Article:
My view is that it is better to have a single account that conveys a rounded picture of the individual.  I have found in my own experience it helps when meeting people for the first time face-to-face I feel that I know a little about them which helps break the ice and develop a good relationship, and that this works both ways.  I have been pleasantly surprised when first meeting someone as to some of the good things they say about my tweets!

The use of guidelines and training should ensure that employees can feel encouraged to use social media to enhance their business communications, and organisations are fully aware of the risks and have appropriate procedures in place to mitigate them.

Changing how IT is taught in schools


The British Government has announced it intends to change the way that IT is taught in schools (   They want to change the emphasis away from teaching children how to use software packages, and to include elements of programming and software development.

This made me think back to the way IT was taught when I was in school and later at university.  Bear with me – this was back in the late ’80s when IT was still a new subject.  I can’t speak about the current IT provision in schools, but looking back at my own education and experience in the world of work I can see some important themes that I think need to be included in any change in the way IT is taught.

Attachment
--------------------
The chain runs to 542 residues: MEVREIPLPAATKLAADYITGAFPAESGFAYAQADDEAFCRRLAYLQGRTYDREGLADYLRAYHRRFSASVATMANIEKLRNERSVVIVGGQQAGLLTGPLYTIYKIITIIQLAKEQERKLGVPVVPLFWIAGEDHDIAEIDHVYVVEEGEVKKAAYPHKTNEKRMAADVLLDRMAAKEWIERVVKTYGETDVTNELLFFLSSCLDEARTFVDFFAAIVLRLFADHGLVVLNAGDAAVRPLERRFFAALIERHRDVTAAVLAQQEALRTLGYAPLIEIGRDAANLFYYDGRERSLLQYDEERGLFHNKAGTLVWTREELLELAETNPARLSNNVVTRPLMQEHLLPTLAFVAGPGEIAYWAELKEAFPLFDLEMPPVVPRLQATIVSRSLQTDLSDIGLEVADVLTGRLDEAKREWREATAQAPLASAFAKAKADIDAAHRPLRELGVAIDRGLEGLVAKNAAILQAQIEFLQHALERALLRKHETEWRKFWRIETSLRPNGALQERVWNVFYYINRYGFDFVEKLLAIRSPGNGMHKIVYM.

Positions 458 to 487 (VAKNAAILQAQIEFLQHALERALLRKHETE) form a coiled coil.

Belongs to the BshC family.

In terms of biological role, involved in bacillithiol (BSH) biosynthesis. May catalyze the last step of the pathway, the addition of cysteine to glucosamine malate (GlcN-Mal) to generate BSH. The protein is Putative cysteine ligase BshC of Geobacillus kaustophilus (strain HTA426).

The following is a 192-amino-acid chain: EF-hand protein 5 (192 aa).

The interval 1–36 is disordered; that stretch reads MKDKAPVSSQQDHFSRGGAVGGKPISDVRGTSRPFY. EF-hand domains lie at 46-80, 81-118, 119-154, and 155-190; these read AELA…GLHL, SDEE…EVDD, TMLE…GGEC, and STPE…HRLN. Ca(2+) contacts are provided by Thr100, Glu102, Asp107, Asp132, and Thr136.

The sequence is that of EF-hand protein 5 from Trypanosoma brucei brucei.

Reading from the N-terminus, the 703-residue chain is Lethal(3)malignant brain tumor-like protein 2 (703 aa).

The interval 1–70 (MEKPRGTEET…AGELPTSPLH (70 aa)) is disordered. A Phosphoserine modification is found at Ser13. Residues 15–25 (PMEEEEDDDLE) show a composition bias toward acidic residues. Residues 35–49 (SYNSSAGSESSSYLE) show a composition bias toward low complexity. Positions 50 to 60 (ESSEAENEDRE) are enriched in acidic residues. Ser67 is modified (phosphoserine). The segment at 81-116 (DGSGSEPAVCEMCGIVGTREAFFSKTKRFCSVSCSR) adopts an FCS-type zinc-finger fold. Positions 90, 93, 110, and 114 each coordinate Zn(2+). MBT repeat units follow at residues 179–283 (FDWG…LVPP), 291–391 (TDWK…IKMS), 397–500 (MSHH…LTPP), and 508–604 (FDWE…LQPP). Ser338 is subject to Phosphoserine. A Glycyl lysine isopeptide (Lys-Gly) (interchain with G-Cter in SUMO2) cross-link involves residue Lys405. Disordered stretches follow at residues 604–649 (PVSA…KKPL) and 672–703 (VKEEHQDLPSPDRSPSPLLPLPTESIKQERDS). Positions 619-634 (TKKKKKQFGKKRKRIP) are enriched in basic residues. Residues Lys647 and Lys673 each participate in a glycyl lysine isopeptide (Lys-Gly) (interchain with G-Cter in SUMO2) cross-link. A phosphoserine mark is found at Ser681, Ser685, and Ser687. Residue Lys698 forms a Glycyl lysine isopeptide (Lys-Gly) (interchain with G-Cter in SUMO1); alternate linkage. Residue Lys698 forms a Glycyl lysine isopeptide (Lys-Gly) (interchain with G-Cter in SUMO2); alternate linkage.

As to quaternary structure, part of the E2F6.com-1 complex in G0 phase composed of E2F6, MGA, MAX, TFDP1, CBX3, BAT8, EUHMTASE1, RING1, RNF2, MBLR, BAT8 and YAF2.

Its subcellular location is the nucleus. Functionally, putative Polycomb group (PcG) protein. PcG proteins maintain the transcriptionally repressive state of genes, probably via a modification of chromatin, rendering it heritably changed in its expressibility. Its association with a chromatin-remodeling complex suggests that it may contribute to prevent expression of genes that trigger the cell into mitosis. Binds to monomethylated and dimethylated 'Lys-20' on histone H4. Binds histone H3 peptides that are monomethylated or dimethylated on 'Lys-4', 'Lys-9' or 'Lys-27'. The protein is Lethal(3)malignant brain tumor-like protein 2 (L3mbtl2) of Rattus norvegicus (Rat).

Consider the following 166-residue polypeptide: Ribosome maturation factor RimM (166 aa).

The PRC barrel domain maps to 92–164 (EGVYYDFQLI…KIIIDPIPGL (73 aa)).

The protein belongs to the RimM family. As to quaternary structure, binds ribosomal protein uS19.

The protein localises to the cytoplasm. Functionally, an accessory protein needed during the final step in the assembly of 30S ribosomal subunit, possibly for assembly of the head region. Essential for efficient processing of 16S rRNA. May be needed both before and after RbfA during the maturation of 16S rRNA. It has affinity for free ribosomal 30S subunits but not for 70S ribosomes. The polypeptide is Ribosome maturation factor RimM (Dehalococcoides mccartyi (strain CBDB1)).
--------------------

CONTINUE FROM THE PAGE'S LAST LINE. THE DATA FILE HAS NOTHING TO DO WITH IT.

Open to all – when I was at school, IT was only on offer to those who were in the top set for mathematics.  Whilst I can see the thinking behind this, there’s a danger that some pupils with an aptitude for IT who aren’t so strong at maths may be left out.  I know access to IT in schools is much greater now than 20-odd years ago, but it  needs to not be seen as a niche subject.

Quality of teaching – possibly the most important element.  I remember my first lesson of my Computer Studies “A” Level (where I was the only student).  My teacher starting with “well you’ve not learnt this, and I’ve never taught it” didn’t fill me with much confidence.  Good, knowledgeable, enthusiastic teachers are invaluable in any subject, and very much so here if pupils are to not only learn but develop an enthusiasm for the subject.  There’s also the challenge of keeping the subject matter up-to-date, but a lot of the basics haven’t changed.

Teamwork – one of the best parts of my Software Engineering degree was a team project.  We had to work in a team of four to develop different aspects of a “Windows” type operating system.  This taught us not only about working as a team, but also about the importance of writing modular software that could interface with other software systems written by others.

I think broadly the announcement is good news.  There’s little mileage in just teaching kids how to use PowerPoint or Excel (although there’s no denying these are useful skills).  I think pupils should be challenged and taught to develop software in a collaborative way – this can only benefit both them and the business they will go on to create or work for in the future.